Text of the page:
Imagine you feel really, really sick, as if something is growing inside you but you don’t know what it is. Now imagine that there’s only one hospital in your city that will see you as a patient: it’s 1951 and you’re an African American woman with very little money. So you go to the clinic and the doctors tell you that the “hard spot” in your “lady parts” is, in fact, cervical cancer. As a treatment for your cancer the doctors sew radium-filled tubes into the affected area, leave the tubes there for a few days (maybe a week), remove them, and then subject you to x-ray treatments that burn your entire torso.
And you die anyway.
Before they start the treatment, though, the doctors remove tissue samples from your cervix as part of their ongoing efforts to find human cells that will grow in lab cultures. The doctors don’t tell you they’re taking tissue samples and they don’t tell your family that your cells grow and grow and grow–are, in fact, immortal. The cells taken from your cancerous tumor are so vital that they are still used–scientists have grown something like twenty tons of your cells.
You are Henrietta Lacks and your cells, HeLa, have been the basis of some of the most profound scientific discoveries of the late 20th century, including the polio vaccine, cloning, and in vitro fertilization. But until Rebecca Skloot, a science writer and journalist, started to piece together the story of the HeLa cells, no one knew the story of Henrietta Lacks or of her family, who still live in and around Baltimore and who, until relatively recently, couldn’t even afford health insurance, despite the fact that their mother/sister/grandmother had provided the essential component for so much of modern medicine.
When this book arrived in my library reserves shelf, I almost didn’t bother to check it out; the reviews had been good but it was science. How could a science book be interesting? Mostly these days, I don’t much like non-fiction. As I creep increasingly closer to 50, my brain is such a sieve that really, any new information just leaks out and dribbles down the back of my neck, so why bother reading non-fiction, which is so generally crowded with, you know, facts.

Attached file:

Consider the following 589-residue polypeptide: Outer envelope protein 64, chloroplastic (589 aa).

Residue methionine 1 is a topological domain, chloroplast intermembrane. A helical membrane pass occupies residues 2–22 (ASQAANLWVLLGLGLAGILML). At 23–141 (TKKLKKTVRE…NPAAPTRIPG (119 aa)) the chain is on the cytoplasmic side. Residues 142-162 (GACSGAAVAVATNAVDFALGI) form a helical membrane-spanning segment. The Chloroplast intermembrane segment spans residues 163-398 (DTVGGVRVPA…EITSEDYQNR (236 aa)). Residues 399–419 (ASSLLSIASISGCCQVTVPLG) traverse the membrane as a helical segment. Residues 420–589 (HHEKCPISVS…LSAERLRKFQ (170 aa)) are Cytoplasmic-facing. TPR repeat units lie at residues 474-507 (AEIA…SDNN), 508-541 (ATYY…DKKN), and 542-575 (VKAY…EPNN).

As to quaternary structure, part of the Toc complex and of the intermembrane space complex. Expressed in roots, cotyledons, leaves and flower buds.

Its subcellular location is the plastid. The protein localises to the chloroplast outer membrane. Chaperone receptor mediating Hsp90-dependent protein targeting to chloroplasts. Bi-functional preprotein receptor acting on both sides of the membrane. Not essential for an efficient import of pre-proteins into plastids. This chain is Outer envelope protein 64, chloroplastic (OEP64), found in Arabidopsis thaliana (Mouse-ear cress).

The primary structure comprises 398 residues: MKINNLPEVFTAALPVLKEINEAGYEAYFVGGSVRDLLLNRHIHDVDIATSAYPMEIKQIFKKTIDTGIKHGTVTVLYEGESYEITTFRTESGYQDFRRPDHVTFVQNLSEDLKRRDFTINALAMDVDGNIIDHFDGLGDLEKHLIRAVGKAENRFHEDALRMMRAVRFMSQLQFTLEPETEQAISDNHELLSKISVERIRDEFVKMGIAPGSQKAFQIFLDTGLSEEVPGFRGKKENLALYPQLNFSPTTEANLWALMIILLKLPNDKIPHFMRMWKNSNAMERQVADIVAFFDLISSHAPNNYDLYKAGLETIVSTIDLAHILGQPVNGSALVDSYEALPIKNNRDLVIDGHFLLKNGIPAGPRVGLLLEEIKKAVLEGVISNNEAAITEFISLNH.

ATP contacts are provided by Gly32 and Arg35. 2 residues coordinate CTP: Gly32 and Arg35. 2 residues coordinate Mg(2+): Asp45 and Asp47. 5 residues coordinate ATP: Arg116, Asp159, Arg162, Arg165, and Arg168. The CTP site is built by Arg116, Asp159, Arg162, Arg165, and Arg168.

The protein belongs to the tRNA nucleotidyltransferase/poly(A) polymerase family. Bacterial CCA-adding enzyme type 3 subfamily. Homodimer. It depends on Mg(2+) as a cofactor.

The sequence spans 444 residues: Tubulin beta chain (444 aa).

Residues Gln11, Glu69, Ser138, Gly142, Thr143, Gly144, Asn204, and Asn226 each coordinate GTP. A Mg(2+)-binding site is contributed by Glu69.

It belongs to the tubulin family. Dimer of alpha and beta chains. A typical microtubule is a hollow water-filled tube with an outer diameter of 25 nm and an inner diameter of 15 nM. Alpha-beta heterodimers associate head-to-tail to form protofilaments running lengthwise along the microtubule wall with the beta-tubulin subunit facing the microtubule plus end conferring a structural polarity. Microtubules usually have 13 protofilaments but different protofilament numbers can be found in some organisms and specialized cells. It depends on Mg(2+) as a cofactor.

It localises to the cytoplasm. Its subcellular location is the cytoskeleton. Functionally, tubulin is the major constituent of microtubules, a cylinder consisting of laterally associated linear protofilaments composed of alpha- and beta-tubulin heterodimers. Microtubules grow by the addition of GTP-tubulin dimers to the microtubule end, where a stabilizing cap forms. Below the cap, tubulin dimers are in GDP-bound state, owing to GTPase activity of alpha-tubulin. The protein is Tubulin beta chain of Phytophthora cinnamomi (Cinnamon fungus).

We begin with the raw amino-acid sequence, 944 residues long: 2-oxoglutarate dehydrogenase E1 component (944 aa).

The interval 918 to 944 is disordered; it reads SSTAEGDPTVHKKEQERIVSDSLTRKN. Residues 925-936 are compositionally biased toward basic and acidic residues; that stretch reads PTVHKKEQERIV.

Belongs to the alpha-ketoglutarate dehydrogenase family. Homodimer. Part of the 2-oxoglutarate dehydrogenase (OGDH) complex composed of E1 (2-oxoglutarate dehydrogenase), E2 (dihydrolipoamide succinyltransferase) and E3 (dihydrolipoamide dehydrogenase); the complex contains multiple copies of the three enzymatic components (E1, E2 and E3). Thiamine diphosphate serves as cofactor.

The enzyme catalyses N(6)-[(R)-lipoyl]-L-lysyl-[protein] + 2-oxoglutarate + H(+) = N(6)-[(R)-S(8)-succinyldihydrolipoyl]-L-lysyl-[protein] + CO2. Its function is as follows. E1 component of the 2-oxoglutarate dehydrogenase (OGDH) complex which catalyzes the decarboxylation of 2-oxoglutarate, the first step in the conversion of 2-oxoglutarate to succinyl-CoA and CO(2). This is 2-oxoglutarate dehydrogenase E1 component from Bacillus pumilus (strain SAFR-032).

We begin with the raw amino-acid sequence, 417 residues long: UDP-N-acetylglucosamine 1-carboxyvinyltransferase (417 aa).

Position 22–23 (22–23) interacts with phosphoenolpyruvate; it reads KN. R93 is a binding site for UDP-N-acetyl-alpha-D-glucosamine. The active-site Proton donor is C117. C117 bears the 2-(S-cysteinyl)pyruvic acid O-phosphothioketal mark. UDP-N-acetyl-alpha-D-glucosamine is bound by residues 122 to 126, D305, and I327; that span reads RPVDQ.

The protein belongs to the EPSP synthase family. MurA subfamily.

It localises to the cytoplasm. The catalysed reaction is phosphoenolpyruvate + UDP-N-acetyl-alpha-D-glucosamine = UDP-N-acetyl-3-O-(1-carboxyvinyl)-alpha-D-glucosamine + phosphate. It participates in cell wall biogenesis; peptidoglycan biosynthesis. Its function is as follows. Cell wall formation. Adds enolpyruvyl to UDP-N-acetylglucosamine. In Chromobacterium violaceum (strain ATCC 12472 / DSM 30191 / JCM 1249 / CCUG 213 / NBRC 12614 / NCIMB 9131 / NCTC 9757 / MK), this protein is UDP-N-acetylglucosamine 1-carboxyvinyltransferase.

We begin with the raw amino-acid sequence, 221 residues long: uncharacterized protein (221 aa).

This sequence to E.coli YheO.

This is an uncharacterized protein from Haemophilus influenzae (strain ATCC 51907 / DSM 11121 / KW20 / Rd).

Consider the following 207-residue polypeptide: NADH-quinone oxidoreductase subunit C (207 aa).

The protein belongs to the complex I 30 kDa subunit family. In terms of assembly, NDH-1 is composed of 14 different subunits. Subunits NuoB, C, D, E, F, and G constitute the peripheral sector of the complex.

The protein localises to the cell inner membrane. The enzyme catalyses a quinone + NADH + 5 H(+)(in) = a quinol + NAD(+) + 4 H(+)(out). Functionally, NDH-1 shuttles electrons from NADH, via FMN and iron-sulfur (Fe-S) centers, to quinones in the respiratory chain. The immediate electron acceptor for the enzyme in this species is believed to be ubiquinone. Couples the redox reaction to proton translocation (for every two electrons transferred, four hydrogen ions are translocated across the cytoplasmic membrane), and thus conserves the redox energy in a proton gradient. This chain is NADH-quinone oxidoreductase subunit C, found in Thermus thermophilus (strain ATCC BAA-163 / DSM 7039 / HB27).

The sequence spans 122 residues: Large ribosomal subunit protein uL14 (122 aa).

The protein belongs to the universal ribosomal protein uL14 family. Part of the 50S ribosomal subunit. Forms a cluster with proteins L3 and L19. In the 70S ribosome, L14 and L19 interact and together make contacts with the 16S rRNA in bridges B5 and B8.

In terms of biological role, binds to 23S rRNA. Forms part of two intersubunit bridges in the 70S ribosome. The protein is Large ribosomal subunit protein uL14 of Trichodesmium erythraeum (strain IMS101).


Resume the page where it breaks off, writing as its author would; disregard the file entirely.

But this book, The Immortal Life of Henrietta Lacks (which you can get from Amazon just by clicking through on that nifty little widget just over there on the right side of the page), is perhaps one of the best books I’ve read this year (and that list includes both Wolf Hall and The Girl Who Kicked the Hornet’s Nest, just to give you a sense of what I mean when I say “best” ). A science book that is also a page turner; a page turner that is also an amazing chronicle of scientific research; a discussion of scientifici research that is also an examination of bio-medical ethics and social justice.
Think about it: the scientistis didn’t tell Henrietta they were taking her cell tissue. Should they have? And if they did tell her, then what? Does she own that tissue and then is her family owed something from the literally thousands of patents that have been developed using her cells for research? What if, after a routine procedure to remove a little mole or something, a doctor discovers in that mole something that could be used to advance medical research? Does the removed tissue belong to you? To the doctor? Does the doctor even have to tell you, given that you went to the doctor to have this excresence removed in the first place?
Rebecca Skloot spent years making contact with Henrietta’s family; she talked to relatives, friends, children, neighbors, and devoted I can’t even imagine how many hours sifting through medical reports, journals, and doctors’ files. From all this material, Skloot tells the story of how the amazing developments in science and medicine over the last sixty years rest, quite literally, on the body of a woman so obscure that she’s buried in an unmarked grave, in a town that no longer exists. Henrietta’s story itself would make a compelling book, but Skloot also incorporates the story of Henrietta’s family, who remained completely in the dark about Henrietta’s importance in the scientific community until almost fifteen years after her death, and then wrestled not only with Henrietta’s legacy but also with the problems associated with being poor and uneducated in a small town in rural Maryland.
But enough of my blathering. Just go click on the Amazon link over there and buy the book. And the next time you go to the doctor’s office for a “routine procedure,” ask yourself how you’d feel if you found out, decades later, that your doctor became famous from some discovery she made based on examining your body parts.